Paving the way for the digital transformation of, and the 5G rollout in, Africa, Yolanda Cuba is instrumental in addressing the global data gap and a role model for the world’s women in tech.
Cuba has established an exceptional reputation across both the African and global telecoms sectors.
Her outstanding telecoms experience has made her one of Africa’s most influential business leaders, a key driver of the continent’s 5G rollout, and a figurehead for improving diversity, equity and inclusion across the industry.
Cuba has held leadership positions with some of the largest names in telecoms, including the role of Group CEO for the Mvelaphanda Group, the CEO of Vodafone Ghana and, just before joining MTN, the Group Chief Officer for Strategy and Mergers & Acquisitions for Vodacom.
Across her career, Cuba has experienced working in a wide variety of industries, including telecoms, mergers and acquisitions, fast-moving consumer goods (FMCG), and private equity.
Cuba also has a Masters in Commerce from the University of Pretoria and holds the title of being the first person to reach a CEO position by the age of 29 for a JSE-listed company.
Currently, Cuba is the Group Regional Vice President of Southern and Eastern Africa for MTN, a role that she was awarded after being the company’s Group Chief Digital and FinTech Officer for just over a year.
“My role is specifically around driving the digital operator,” explained Cuba, in conversation with The Mail & Guardian’s Power of Women, in which she was an award-winner.
“How we drive MTN to more of a platform business can be seen in us building a mobile money platform that is open to all networks and not limited to MTN customers, as well as building Africa’s super app in Ayoba, which is also an open platform.”
Within this role, Cuba leads MTN’s expansion across Africa and the Middle East. Working across its rapidly expanding regional network, she oversees the deployment of telecommunications solutions, financial services and advanced digital transformation to businesses spanning every size and sector.
“With so many people in Africa still not connected, the telecommunications market still has a lot to do,” Cuba added.
“My job, every day, is to ensure that people are connected to the people and the things they love and that they’re able to transact, educate, entertain and improve their economic position. That job doesn’t stop, but evolves as we get more and more people connected. I’m excited by the prospect of being part of the 4IR journey and being key in driving it for the continent.”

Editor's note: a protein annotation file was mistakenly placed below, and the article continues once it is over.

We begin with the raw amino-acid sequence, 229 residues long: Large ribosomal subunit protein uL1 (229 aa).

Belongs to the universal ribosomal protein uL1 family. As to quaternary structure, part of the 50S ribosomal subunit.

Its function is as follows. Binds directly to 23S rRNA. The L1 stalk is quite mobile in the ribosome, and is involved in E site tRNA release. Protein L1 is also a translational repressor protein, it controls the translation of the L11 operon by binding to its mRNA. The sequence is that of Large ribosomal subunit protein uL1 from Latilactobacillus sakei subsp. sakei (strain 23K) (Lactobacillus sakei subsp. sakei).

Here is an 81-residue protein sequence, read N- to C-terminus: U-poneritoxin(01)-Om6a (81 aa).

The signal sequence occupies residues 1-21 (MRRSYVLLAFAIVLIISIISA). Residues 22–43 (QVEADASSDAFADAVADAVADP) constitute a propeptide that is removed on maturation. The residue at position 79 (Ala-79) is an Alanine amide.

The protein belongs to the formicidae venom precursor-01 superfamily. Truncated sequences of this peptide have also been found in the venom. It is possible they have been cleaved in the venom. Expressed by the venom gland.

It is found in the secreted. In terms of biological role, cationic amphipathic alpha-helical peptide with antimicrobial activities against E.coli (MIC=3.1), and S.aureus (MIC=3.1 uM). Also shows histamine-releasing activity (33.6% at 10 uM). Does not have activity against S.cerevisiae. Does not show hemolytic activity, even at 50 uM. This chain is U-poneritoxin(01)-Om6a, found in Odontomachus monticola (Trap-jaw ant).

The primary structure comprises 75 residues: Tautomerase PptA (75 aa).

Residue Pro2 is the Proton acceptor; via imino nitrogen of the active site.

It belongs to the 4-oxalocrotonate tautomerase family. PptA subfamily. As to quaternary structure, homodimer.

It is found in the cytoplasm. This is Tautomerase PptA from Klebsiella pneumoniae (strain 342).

According to recent research undertaken by Cable, six out of the top 10 (and four out of the top five) countries with the highest data costs in the world are located in Sub-Saharan Africa. Their limited infrastructure, coupled with low levels of market competition, means that data costs are kept at a disproportionately high level.
As a result, improving connectivity within Africa is instrumental – particularly as digital transformation becomes critical to the economic development of businesses and the social opportunities of the population.
Outside of her work with MTN, Cuba is highly involved in ESG initiatives, inspiring the next generation of telecommunications leaders.
She is a member of the Nelson Mandela Investment Committee and is the Founder of the Cuba Foundation, Brighter Lives Africa and The Mentorship Boardroom. These initiatives work to offer bursaries and equal educational opportunities to talented young people in South Africa, giving them the backing that they need to pursue careers in commerce, science and maths.
“My dream is to see every African connected; to have regulations and policies that are progressive; to enable innovation and not hamper it. I want to enable small and medium-size businesses by making it easier for them to connect to their customers and even see them go beyond connectivity through open application programming interfaces, digital marketplaces, easy-to-consume clouds and AI-enabled business tools.”
“Ultimately, we need to increase productivity and the economic outcomes for Africa, improve education outcomes, and reduce unemployment and the under-employment of our youth.”